Searching for Aviation Jobs

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Aviation jobs may be facing a tough battle in the coming years as the travel industry takes a huge hit thanks to increased gas prices and other economic problems. However, the job outlook is not as bleak as you might imagine and plenty of good paying aviation jobs are still available for those with the right qualifications. You just need to know where to look. You might also want to be willing to relocate.

Given below is the information on some of the top aviation jobs in different locations throughout the country. Use this information to find out what would be the best direction for your job search.

Aviation Mechanics

In California and other major markets, including New York and Texas, the job of aviation mechanic is one of the most in-demand aviation jobs despite budget cuts and other problems faced by the airlines. That's because no matter what happens as long as planes are leaving the airports someone needs to make sure they are capable of a safe trip.

Whether you are a mechanic, a technician, or an inspector, you will probably be working primarily in the hangar area of the airport. Because of the pressures of airport schedules and tight deadlines, this aviation job can sometimes be very stressful. Besides requiring a great deal of technical knowledge, these aviation jobs can also be quite physically demanding. The work is typically a forty- hour a week position. Nonetheless you are expected to put in a lot of overtime, especially during heavy air traffic times, and even on holidays.

Working on airplanes requires specific training and education. There are about 170 schools in the United States with training programs for aviation mechanics. The FAA has certified these schools to qualify graduates for this type of work. To graduate from one of these schools, you'll need to complete at least 1,900 hours of coursework, which is usually spread over no more than 24 months. You will also need to be licensed by the FAA, which requires either the completion of one of these training programs or at least 18 months of supervised work experience. Once you obtain a license, you'll need to go back for 16 hours of training every two years.

In addition to the technical aspects of the job, mechanics must also have good communication skills. They need to be able to write reports and explain problems in a clear, accurate way.

Job opportunities are expected to increase by about 10% by 2016 thanks to the growing number of mechanics who will be retiring or who will be leaving their positions for less stressful jobs in similar industries. Despite this growth, the most lucrative positions at the largest airports are still going to be in demand and competition for them will be fierce.

In terms of pay, most of these aviation jobs pay around $25 per hour; of course starting salaries could be lower.

Airline Pilots

While many people are happy being an airline mechanic or technician there are others who want aviation jobs that are going to take them off the ground and send them soaring through the friendly skies. Unfortunately, those jobs are going to be more difficult to come by in the big markets. However, if you're willing to relocate and build your experience at a smaller terminal in states such as Indiana, Illinois, Kansas, or Kentucky, you may have a better shot at securing a job as a pilot.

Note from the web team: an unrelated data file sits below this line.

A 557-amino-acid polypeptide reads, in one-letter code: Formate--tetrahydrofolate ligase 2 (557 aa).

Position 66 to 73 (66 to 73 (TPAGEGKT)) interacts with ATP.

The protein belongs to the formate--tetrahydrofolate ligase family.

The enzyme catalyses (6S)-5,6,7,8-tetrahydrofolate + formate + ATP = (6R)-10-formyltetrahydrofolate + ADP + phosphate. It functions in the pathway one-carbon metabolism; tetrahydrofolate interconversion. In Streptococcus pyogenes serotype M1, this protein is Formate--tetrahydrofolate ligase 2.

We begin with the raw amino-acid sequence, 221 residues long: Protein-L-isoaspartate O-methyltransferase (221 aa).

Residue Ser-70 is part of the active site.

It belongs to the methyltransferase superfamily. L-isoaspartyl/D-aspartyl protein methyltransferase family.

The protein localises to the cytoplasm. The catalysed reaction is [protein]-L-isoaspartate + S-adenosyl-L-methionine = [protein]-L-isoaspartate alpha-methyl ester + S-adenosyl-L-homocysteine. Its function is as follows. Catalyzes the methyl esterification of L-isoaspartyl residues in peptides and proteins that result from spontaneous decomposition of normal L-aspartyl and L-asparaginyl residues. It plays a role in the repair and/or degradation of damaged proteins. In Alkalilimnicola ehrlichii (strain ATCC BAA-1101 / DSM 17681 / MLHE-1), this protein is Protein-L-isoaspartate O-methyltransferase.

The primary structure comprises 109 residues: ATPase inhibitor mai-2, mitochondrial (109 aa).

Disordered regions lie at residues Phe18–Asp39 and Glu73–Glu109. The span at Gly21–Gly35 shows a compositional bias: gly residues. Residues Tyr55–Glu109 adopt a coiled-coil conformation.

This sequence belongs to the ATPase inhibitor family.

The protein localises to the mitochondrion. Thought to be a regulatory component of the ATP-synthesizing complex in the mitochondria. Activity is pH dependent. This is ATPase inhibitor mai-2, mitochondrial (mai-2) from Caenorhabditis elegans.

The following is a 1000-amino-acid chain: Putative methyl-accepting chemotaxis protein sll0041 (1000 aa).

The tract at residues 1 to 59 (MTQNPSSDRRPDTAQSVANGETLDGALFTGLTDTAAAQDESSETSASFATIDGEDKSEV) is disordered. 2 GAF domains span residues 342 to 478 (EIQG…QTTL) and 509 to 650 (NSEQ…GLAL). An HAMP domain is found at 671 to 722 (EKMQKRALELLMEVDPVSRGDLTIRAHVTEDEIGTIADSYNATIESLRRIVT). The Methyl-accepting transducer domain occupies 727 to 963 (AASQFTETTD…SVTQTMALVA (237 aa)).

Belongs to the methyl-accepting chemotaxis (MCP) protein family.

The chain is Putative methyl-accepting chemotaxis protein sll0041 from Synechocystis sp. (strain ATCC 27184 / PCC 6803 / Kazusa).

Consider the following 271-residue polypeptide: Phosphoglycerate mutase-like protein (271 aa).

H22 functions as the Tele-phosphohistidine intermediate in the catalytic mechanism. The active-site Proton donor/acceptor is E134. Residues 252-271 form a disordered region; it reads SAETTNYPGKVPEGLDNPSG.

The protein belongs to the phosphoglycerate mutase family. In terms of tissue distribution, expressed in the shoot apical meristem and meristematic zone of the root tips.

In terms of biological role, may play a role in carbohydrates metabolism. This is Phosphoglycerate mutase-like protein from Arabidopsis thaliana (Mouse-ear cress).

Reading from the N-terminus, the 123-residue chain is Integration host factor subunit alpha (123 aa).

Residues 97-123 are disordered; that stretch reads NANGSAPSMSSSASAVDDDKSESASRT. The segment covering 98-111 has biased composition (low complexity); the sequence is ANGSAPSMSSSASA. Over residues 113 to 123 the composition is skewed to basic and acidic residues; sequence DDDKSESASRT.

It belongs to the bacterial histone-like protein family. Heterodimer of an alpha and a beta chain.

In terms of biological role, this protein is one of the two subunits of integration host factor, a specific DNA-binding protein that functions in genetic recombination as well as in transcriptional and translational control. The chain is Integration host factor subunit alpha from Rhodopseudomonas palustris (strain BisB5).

Although piloting a commercial aircraft might seem glamorous, the job does have plenty of disadvantages. For one, pilots spend most of their time away from home because their flights require spending the night in other cities. That may not seem too bad since the airline foots the bill for the expenses during the stay but the jet lag and fatigue associated with flying so much can actually make traveling around the world less enjoyable than one might think.

Like most aviation jobs, pilots face plenty of mental stress because of the massive responsibility they are undertaking daily. If they make a mistake, they could end up losing their lives and the lives of hundreds of passengers. This kind of pressure can be exhausting in itself.

Most pilots are limited to 100 hours of flight time each month but have additional non-flying duties to attend to as well. Generally, these types of aviation jobs don't have set Monday through Friday work schedules either. You may find yourself working for several days straight then having a few days off. You may also have to work on holidays because these are often hectic times for airports.

Pilots have to undergo a rigorous training before they are given this important responsibility of piloting an aircraft. You will need a commercial pilot's license and an FAA-issued instrument rating before you can fly. To get that license, you'll need to attend classes at an FAA-approved flight school. The training takes several weeks and includes at least 25 hours of flight training in the air. To get the FAA's license, you must complete all of the coursework, as well as 250 hours of flight experience.

Most airlines hire college graduates with engineering background. Your eyesight and hearing need to be excellent, and you'll be required to pass examinations showing you understand all the aspects of your job. To work for an airline, you'll also need at least 1,5000 hours of flight experience. You will be given a battery of tests to make sure you are physically, mentally, and emotionally capable of handling the job.

The good news is that pilots will continue to be needed in solid numbers throughout up to 2016. Plus, if you don't mind the drawbacks of the profession, the pay is quite lucrative. The average salary for airline pilots in 2006 was $141,000.


Depending on the type of aviation job you want, you may need to focus your search on different sized markets to increase your odds of getting hired and gaining the experience you need.
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